The disciples asked Jesus, Why do the scribes say that Elijah must come first? He answering said, Elijah will indeed come first and restore all things. I say to you that Elijah has come already, and they did not acknowledge him but did to him whatever they wished. In the same way too will the Son of Man suffer at their hands 1
. And they understood that He had spoken to them about John the Baptist. Matthew 17:10-13.
'Elijah has come, and they did not acknowledge him but did to him whatever they wished' means that the Word indeed taught them that the Lord was going to come, but that they were nevertheless unwilling to have a right understanding of this; they interpreted it as support for their own dominion and in so doing eliminated what was of God within it. The fact that much the same would happen to God's truth itself is meant by the words 'In the same way too will the Son of Man suffer at their hands', 'the Son of Man' being the Lord in respect of God's truth, see 2803, 2813, 3704.
 All this now shows how to understand the prophecy regarding John in Malachi,
Behold, I send you Elijah the prophet before the great and terrifying day of Jehovah comes. Malachi 4:5.
The Word on the lowest level or as it is in the outward form seen by people in the world is also described by 'the garments' John the Baptist wore and by 'the food' he ate, in Matthew,
John the Baptist preaching in the wilderness of Judea had a garment of camel hair and a skin girdle around his waist; his food was locusts and field honey. 2
Matthew 3:1, 3, 4.
Much the same is said of Elijah in 2 Kings 1:8, that he was a hairy man, and wore a girdle of skin around his loins. When it has reference to the Word 'a garment' or piece of clothing means God's truth there in its lowest form; 'camel hair' means true factual knowledge such as is seen there by people in the world; 'a skin girdle' means the outward connecting bond, holding all the interiors in order; 'food' means spiritual nourishment derived from cognitions or knowledge of truth and good obtained from the Word; 'locusts' means the lowest or most general truths, and 'field honey' the pleasantness of them.
 The origin of these meanings of 'garments' and 'food' lies in representatives in the next life. There all are seen wearing clothes in accord with their truths derived from good; and also food there is represented in accord with their desires to have knowledge and wisdom. So it is that 'a garment' or piece of clothing means truth, see the places referred to above in this paragraph, while 'food' means spiritual nourishment, 3114, 4459, 4792, 5147, 5293, 5340, 5342, 5576, 5579, 5915, 8562, 9003; 'a girdle' means a bond gathering the interiors together and holding them within itself, 9341 (end), 'skin' means what is external, 3540, so that 'a skin girdle' means an external bond; 'hair' means the lowest or most general truths, 3301, 5569-5573, 'camel' means factual knowledge in general, 3048, 3071, 3143, 3145, 4156, consequently 'camel hair' means true factual knowledge obtained from the Word; 'locust' means truth nourishing the outermost levels, 3301(end), 3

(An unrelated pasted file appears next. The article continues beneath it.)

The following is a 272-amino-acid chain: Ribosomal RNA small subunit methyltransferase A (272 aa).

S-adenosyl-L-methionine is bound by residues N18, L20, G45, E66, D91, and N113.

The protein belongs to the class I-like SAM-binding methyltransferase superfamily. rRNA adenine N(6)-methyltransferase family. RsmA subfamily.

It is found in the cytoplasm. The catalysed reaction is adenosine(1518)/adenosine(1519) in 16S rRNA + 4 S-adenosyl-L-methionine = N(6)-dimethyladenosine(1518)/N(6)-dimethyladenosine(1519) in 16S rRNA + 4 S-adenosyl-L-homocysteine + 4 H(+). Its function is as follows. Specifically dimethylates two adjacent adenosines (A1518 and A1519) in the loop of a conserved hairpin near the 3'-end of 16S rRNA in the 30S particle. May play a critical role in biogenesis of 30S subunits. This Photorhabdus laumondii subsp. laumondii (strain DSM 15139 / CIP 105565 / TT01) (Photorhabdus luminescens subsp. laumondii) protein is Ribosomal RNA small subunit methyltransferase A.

and 'honey' its pleasantness, 5620, 6857, 8056, the words 'field honey' being used because 'the field' means the Church, 2971, 3317, 3766, 7502, 7571, 9139, 9295. A person who does not know that such things are meant cannot possibly know why Elijah and John were clothed in that manner; yet anyone with correct ideas about the Word can think that such clothing was a sign of something peculiar to those prophets.
 Since John the Baptist represented the Lord in respect of the Word, he also said of himself - when he spoke about the Lord, who was the Word itself - that he was not Elijah, nor the Prophet, and that he was not worthy to untie the latchet of the Lord's shoe, in John,
In the beginning was the Word, and the Word was with God, and the Word was God. And the Word became flesh and dwelt among us; and we saw His glory. Jews from Jerusalem, priests and Levites, asked John who he was. He confessed, and did not deny, I am not the Christ. They therefore asked him, What then? Are you Elijah? But he said, I am not. Are you the Prophet? He answered, No. Therefore they said to him, Who are you? He said, I am the voice of one crying in the wilderness, Make straight the way of the Lord, as the prophet Isaiah said. They said therefore, Why then do you baptize if you are not the Christ, nor Elijah, nor the Prophet? He answered, I baptize with water; among you stands One whom you do not know. It is He who will come after me, who was before me, the latchet of whose shoe I am not worthy to untie. When he saw Jesus he said, Behold, the Lamb of God who bears away the sin of the world. This is He of whom I said, After me comes a Man (Vir) who was before me; for He was prior to me. John 1:1, 14, 19-30.
From these words it is evident that when John spoke about the Lord Himself, who was God's truth or the Word itself, he said that he himself was not anything; for when the light itself makes its appearance the shadow disappears, that is, the representative disappears when the image itself makes its appearance. Representatives had regard only to what they represented, namely holy things and the Lord Himself, and no regard whatever to the person who represented them, see 665, 1097 (end), 1361, 3147, 3881, 4208, 4281, 4288, 4292, 4307, 4444, 4500, 6304, 7048, 7439, 8588, 8788, 8806. The person who does not know that representatives vanish as shadows do at the presence of the light cannot know why John said that he was not Elijah or the Prophet.
 All this now makes plain what was meant by Moses and Elijah, who were seen in glory, and who spoke to the Lord, when He was transfigured, about His departure which He was about to complete in Jerusalem, Luke 9:29-31. That is to say, the Word was meant by them - the historical section of the Word by 'Moses' and the prophetical part by 'Elijah' - the subject of which everywhere in the internal sense is the Lord, His Coming into the world, and His Departure from the world. This explains why it says that Moses and Elijah 'were seen in glory', for 'the glory' is the inward sense of the Word, and 'the cloud' the outward sense, see Preface to Genesis 18, and 5922, 8427.
1. literally, from them
2. i.e. wild honey, honey found in the field
3. This reference is incorrect; possibly 7643 (end) is intended, or 9331 (end).
Arcana Coelestia 2135; Exodus 24:1-2)